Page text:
DFID has been funding both the public and non government 'no fee' sectors in Bangladesh in order to improve education outcomes for many years. These efforts have resulted in substantial improvements in enrolment and gender parity. However, there continues to be a pressing need in Bangladesh to improve the quality of education and focus on education completion and attainment. This study was commissioned to:
- Make an assessment of what role the private sector plays in providing education for poor children.
- Use this assessment to determine if and how a new market orientated programme might be designed to assist Low Fee Private (LCP) schools.
- Review possible ways and means by which this LCP sector can be catalysed to strengthen the quality of education provision and improve education completion and attainment by poor girls and boys.
The Report is presented in two distinct parts:
Part 1 commences by assessing the primary education market share of schools and enrollment by type and category of provider in 2011 using the government's macro data. It then makes similar assessments but this time in more depth through a study of data collected from 19 upazilas/thanas. It looks at the main features of this provision from the perspective of access, quality and choice, governance and regulation and a consideration of the main drivers and barriers before concluding by extrapolating some significant preliminary findings.
Part 2 provides details on two independent but complementary primary data collection efforts that were undertaken during September to November 2012 in the same location. Using Probability Proportional to Size (PPS) 19 slums from Dhaka and 11 slums from Chittagong were selected from a slum database that identifies 4,342 slums in Dhaka city and 1,814 slums in Chittagong; in addition, a sample of peri-urban locations – Savar and Keraniganj in Dhaka and Pativa in Chittagong – were included.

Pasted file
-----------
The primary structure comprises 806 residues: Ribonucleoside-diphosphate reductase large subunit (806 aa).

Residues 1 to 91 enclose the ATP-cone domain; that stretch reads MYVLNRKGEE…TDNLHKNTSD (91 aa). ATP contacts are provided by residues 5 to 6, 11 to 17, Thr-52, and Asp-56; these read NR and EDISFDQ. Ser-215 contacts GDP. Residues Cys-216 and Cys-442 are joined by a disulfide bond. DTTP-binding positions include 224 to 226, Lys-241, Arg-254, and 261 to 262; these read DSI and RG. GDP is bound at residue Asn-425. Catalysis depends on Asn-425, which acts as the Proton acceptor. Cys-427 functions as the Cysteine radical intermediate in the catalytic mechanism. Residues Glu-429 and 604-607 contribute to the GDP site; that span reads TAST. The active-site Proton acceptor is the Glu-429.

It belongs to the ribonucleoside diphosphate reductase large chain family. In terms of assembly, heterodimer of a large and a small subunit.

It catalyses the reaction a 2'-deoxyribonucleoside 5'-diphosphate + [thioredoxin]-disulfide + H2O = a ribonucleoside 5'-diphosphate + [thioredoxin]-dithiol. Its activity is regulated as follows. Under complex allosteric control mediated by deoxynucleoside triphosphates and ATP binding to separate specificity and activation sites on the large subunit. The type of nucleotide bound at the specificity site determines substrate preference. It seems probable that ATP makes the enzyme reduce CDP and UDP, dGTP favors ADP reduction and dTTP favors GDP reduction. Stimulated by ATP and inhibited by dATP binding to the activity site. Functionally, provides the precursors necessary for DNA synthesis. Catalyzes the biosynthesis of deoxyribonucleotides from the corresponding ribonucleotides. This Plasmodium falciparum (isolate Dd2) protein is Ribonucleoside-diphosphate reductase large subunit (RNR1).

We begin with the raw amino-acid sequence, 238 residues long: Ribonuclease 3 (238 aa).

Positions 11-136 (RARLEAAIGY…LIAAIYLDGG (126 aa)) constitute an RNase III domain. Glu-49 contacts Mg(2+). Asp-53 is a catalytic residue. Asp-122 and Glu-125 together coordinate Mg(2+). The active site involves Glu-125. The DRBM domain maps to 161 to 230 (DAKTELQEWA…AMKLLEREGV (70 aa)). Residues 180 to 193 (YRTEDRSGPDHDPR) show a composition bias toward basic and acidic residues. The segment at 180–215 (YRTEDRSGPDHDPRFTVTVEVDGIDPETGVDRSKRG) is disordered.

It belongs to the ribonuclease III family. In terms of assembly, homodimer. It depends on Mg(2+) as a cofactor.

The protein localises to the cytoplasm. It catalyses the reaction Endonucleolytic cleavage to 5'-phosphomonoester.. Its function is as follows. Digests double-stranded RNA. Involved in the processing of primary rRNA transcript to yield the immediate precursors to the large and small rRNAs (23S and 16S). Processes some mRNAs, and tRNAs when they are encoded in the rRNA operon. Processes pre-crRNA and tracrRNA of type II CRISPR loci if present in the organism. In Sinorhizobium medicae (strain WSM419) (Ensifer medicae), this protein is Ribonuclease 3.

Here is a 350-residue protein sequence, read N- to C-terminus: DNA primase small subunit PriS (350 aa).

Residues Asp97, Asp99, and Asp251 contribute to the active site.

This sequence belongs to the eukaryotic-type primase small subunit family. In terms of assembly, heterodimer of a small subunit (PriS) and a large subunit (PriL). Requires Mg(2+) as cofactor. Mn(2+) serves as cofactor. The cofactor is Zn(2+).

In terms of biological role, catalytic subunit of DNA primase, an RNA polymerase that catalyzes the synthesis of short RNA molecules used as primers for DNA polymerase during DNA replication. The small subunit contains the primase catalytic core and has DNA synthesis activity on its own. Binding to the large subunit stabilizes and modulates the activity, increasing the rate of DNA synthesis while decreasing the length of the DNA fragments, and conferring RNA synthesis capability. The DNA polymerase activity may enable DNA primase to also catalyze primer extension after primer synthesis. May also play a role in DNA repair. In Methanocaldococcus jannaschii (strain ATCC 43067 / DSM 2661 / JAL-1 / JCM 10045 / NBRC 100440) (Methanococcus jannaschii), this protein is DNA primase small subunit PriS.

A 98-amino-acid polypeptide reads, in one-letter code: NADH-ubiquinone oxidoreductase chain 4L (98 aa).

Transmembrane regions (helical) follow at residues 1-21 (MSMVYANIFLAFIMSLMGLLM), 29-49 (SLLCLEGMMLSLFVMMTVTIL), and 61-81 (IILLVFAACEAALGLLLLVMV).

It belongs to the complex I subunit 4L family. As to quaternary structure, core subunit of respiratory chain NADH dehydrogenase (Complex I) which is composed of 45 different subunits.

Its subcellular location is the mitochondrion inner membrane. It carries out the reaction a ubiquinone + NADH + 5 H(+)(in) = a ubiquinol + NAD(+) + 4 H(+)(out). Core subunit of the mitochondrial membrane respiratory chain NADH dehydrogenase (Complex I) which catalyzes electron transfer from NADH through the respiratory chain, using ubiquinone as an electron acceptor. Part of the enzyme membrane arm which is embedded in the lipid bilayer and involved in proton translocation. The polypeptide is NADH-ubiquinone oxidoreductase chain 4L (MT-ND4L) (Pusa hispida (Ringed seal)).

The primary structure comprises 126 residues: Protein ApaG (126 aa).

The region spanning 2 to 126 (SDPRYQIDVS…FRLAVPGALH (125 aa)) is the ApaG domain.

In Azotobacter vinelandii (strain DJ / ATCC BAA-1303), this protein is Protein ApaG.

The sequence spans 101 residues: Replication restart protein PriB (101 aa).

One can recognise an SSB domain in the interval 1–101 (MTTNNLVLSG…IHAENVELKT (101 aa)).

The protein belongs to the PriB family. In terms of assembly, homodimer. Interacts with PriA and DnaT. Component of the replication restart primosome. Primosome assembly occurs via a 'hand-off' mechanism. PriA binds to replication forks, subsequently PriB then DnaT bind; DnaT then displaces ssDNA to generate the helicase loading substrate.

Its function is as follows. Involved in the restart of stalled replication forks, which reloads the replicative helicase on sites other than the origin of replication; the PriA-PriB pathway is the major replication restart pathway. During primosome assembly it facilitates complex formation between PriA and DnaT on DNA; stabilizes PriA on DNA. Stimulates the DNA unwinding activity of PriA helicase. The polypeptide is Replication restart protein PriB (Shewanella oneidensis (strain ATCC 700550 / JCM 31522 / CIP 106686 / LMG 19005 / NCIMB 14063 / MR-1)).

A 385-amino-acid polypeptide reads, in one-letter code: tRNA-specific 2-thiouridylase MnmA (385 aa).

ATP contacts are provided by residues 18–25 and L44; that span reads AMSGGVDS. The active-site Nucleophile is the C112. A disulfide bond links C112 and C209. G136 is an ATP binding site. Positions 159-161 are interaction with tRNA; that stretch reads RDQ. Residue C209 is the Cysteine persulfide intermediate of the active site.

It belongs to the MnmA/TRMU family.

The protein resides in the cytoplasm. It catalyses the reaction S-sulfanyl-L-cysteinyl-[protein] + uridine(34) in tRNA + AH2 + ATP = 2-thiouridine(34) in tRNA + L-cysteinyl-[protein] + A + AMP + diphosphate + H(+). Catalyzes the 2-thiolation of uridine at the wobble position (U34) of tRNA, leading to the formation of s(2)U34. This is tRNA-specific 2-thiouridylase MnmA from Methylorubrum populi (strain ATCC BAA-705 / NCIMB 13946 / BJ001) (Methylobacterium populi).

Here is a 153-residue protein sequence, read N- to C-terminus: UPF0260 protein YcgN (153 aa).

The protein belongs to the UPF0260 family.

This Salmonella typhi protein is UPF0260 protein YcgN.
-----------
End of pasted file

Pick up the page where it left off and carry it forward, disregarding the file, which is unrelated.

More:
The Household Survey comprises information collected from poor households regarding the parents’ knowledge, views and perceptions on their children’s schooling experience. The data includes an assessment of the determinants for selecting a LCP or a non-LCP primary school, perceptions on the quality of schooling, and the level of expenditure borne by the parents. A total of 1,128 household interviews were conducted.
The School Survey documents the level of enrollment, qualifications of staff, and levels of revenue and expenditure across the different types of schools and a comparison of their administrative and governing structures and their learning environments. The school selection was limited to areas sampled households resided or their adjacent areas.
A concluding Chapter summarises the main findings and extrapolates significant features from the perspectives of access, quality, equity and costing.
CfBT Education Trust. Study into the role of the private sector in primary education for the urban poor in Bangladesh. CfBT Education Trust, Reading, UK (2013) 63 pp.